Israel is a country you really need to have on your bucket list – for all kinds of reasons. It’s home to some of the holiest religious sites in the world, plenty of historic sites (think ancient Herodian palaces and Roman fortresses), green rolling hills, empty deserts, and miles and miles of pristine sandy beaches set beside the azure blue of the Mediterranean.

A first-time visit to Israel can be a little daunting however – after all, Israel is in the Middle East and many people don’t know what to expect. But apart from a few obvious things (bring electrical adapters, plenty of sunscreen, and some comfy shoes for exploring) what else do you need to know?

Here’s what we think, in the form of five valuable trips for anyone who plans on taking an Israel guided tour in a group or exploring Israel on their own.

1. Take advantage of the fact that Israel is small

Most people visiting Israel for the first time have no idea that it really is quite a tiny country. Unlike North America (where it can take days to drive across the land) or Europe, Israel’s actually pretty small – about the size of New Jersey.

But a small land mass doesn’t mean you’ll miss out. On the contrary, Israel has it all: beaches, seas, mountains, deserts, greenery, charming villages, and large cities packed with culture and history.

Not only is it so diverse in terms of its landscapes, all of them are within a reasonably close distance of each other. And this is fantastic because it means you can see a great deal in your time there.

For example. the journey from Tel Aviv to Jerusalem takes just 40 minutes on a high-speed train and from the Israeli capital, it’s then a hop, skip and jump to Bethlehem, Jericho, the Dead Sea and Masada. From Tel Aviv to the Galilee is less than two hours by car or bus…then just one more hour north and you’re in the Golan Heights, with a view of Lebanon waiting for you.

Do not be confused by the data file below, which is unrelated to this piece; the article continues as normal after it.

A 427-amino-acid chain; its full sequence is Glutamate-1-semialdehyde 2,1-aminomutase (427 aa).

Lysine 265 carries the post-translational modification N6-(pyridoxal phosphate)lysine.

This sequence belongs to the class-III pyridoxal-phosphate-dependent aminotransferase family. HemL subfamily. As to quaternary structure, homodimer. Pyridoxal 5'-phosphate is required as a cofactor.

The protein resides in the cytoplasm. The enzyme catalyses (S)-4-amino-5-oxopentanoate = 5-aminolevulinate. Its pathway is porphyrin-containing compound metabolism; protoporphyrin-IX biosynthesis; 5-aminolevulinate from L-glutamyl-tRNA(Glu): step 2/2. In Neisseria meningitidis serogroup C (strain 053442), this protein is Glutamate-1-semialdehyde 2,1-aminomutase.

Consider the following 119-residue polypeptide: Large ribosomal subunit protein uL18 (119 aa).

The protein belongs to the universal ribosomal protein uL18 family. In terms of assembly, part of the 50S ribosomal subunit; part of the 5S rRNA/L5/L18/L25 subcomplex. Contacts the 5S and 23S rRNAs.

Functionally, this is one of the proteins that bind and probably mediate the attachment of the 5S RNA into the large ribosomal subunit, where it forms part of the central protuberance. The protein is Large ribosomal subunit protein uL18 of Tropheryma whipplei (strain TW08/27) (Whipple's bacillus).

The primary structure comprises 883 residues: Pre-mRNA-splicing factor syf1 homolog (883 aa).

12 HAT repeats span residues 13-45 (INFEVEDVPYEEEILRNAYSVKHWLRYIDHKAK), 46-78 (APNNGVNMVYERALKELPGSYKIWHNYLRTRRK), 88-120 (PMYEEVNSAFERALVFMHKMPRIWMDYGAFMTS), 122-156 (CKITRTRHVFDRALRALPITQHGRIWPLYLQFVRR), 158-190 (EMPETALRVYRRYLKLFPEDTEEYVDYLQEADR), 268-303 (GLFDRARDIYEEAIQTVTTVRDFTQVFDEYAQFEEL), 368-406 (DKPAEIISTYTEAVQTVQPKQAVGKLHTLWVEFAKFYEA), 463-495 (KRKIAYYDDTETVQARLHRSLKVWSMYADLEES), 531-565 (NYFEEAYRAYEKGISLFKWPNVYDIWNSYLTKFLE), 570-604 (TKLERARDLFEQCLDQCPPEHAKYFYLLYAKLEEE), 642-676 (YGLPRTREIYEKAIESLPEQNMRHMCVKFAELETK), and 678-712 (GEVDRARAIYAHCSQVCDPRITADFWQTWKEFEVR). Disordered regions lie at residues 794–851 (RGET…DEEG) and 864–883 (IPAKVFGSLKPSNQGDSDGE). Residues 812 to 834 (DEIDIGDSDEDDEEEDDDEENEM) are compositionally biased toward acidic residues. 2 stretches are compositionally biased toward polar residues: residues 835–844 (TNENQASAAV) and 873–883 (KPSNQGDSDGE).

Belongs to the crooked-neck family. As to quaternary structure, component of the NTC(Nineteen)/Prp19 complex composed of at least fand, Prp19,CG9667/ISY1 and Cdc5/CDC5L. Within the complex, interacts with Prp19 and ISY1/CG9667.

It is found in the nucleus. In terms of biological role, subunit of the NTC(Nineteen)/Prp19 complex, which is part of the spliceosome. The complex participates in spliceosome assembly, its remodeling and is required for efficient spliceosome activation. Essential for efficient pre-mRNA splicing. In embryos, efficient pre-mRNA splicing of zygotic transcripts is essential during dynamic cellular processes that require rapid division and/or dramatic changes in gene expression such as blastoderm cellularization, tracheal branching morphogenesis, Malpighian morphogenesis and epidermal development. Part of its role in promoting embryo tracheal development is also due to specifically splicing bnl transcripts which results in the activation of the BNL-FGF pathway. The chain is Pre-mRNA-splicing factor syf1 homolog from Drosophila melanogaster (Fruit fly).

And if you want to go south, Eilat is just a five hour bus journey or a one-hour flight from Tel Aviv. Many travelers combine the country next door as well: Guided Tours in Israel and Jordan are very popular, and that way you could easily pop across the border and make a trip to the fabled lost City of Petra; you’ll be back in Israel in time for a late dinner!

Really, the possibilities are endless.

2. Contrary to what the news says, Israel is very safe

Whilst Israel has its conflicts with its neighbours, the fact is that it’s actually a very safe destination for tourists. It’s very modern (excellent public transport, world-class health care system, famous hi-tech industry) and almost everyone speaks some English, with many locals fluent, so nothing will get lost in translation!

It’s very common to see people walking the streets of Tel Aviv and Jerusalem late at night – and you will feel that sense of safety if you do it too. Oh, and if you see soldiers carrying guns as you stroll around, don’t worry too much! Everyone goes to the army here and many soldiers take leave with their personal weapons. But Israelis are known for their warmth and friendliness and, as you’ll find out, love to help, so just tap a local on the shoulder if you have any problems…

3. In Israel, Jewish Holidays and the Sabbath are a big deal!